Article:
Known for her bestselling novel Eat, Pray, Love that sent women travelling the globe to find inner peace and left partners and husbands flailing in disbelief, Gilbert has been less known for her literary talent and more known for her subject matter. Although her previously published books garnered a raft of awards including the Pushcart prize, a nomination for the National Book Award and a finalist for the Pen/Hemingway Award, it was her philosophy and life exploration in Eat, Pray, Love that gripped women around the world. Published in 2006, it was adapted for the screen in 2010, starring Julia Roberts.
Such a bestselling novel can be a burden for a literary talent; bestsellers pay well, but rarely achieve literary status by awarding their author sought after prizes. In The Signature of All Things Gilbert has penned a clear literary winner. There are similarities to her previous bestselling novel. In both cases her female protagonists shows themselves to have strength of character. Similarly Gilbert has not left behind her notorious ode to female independence; it skips off every page of her latest novel and makes the reader warm to her academic, but lacklustre heroine, Alma.
Gilbertís sweeping tale traverses the globe from London, to Peru, to Philadelphia, to Tahiti, to Amsterdam. In 1800 Alma is born in Philadelphia to a Dutch mother and American father. Her mother, Beatrix, is aloof and her father, Henry Whittaker; a much revered botanical explorer, is consumed by his work. He has during the course of his career acquired a large fortune for his family to benefit from.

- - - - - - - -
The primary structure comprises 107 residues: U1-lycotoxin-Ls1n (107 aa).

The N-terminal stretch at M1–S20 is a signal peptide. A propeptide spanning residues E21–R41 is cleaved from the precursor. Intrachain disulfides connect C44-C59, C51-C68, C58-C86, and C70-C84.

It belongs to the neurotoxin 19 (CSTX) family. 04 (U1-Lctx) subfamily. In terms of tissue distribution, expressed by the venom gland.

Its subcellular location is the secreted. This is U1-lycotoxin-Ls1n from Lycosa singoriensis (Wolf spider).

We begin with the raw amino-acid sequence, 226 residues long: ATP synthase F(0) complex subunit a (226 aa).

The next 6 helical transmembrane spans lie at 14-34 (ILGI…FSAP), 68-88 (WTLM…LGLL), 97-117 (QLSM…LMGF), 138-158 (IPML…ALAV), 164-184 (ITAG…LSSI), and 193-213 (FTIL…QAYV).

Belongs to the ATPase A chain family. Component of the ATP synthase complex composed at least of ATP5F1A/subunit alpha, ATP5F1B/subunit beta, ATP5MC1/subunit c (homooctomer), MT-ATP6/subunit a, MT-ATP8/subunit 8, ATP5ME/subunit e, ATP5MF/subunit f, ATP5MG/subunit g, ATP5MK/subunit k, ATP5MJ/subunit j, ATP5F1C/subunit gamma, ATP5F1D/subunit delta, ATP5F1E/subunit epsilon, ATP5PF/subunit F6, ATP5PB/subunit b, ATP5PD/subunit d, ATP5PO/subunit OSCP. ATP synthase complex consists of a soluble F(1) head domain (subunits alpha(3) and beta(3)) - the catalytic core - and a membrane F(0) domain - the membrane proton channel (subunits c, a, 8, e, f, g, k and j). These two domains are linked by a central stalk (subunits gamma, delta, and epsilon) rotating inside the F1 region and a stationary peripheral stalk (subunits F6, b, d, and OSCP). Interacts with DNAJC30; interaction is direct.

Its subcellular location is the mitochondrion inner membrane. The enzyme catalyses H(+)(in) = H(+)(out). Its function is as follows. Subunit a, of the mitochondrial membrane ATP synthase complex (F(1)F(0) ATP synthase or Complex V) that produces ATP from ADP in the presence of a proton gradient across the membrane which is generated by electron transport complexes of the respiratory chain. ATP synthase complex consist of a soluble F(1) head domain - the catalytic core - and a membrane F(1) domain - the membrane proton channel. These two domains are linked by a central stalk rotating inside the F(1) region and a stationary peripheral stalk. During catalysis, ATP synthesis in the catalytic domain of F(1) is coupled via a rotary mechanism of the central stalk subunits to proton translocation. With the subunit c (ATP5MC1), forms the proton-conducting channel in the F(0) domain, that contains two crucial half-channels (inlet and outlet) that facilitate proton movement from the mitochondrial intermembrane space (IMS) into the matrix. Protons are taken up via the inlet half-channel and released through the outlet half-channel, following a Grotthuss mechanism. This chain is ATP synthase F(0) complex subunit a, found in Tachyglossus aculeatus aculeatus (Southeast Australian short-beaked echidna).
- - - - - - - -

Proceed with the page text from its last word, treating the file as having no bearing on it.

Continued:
Alma, who it is clear is no beauty, immerses herself in studies, learning several languages as well as keeping abreast of her fatherís botanical work. Adored by her father, Alma is determined to please him by acquainting herself with as much knowledge as possible. She has no social interaction with young girls her own age. Her childhood is full of adult conversation around the dinner table with her fatherís fellow explorers. Almaís interest in botany and the world around her is piqued at an early age.
Almaís questioning nature leads her to always look for rational thought. Answers to her questions are found in books, not people. But life throws two damaged characters her way, both of whom she loves. First a friend, Retta Snow, who is unhinged by life and then Ambrose Pike, a man who takes guidance from dreams and spiritual faith. Desperate to understand the less tangible quirks of human nature Alma embarks on a journey of discovery. She meets missionaries, abolitionists, adventurers, those who have found contentment and those who remain lost. She is determined to make sense of life.
The Signature of All Things is a tome to the beauty of the environment around us, an environment steeped in history. As the natural habitat is explored so is the complex nature of individual beings. Gilbertís novel will keep you thinking long after you have turned the final page.
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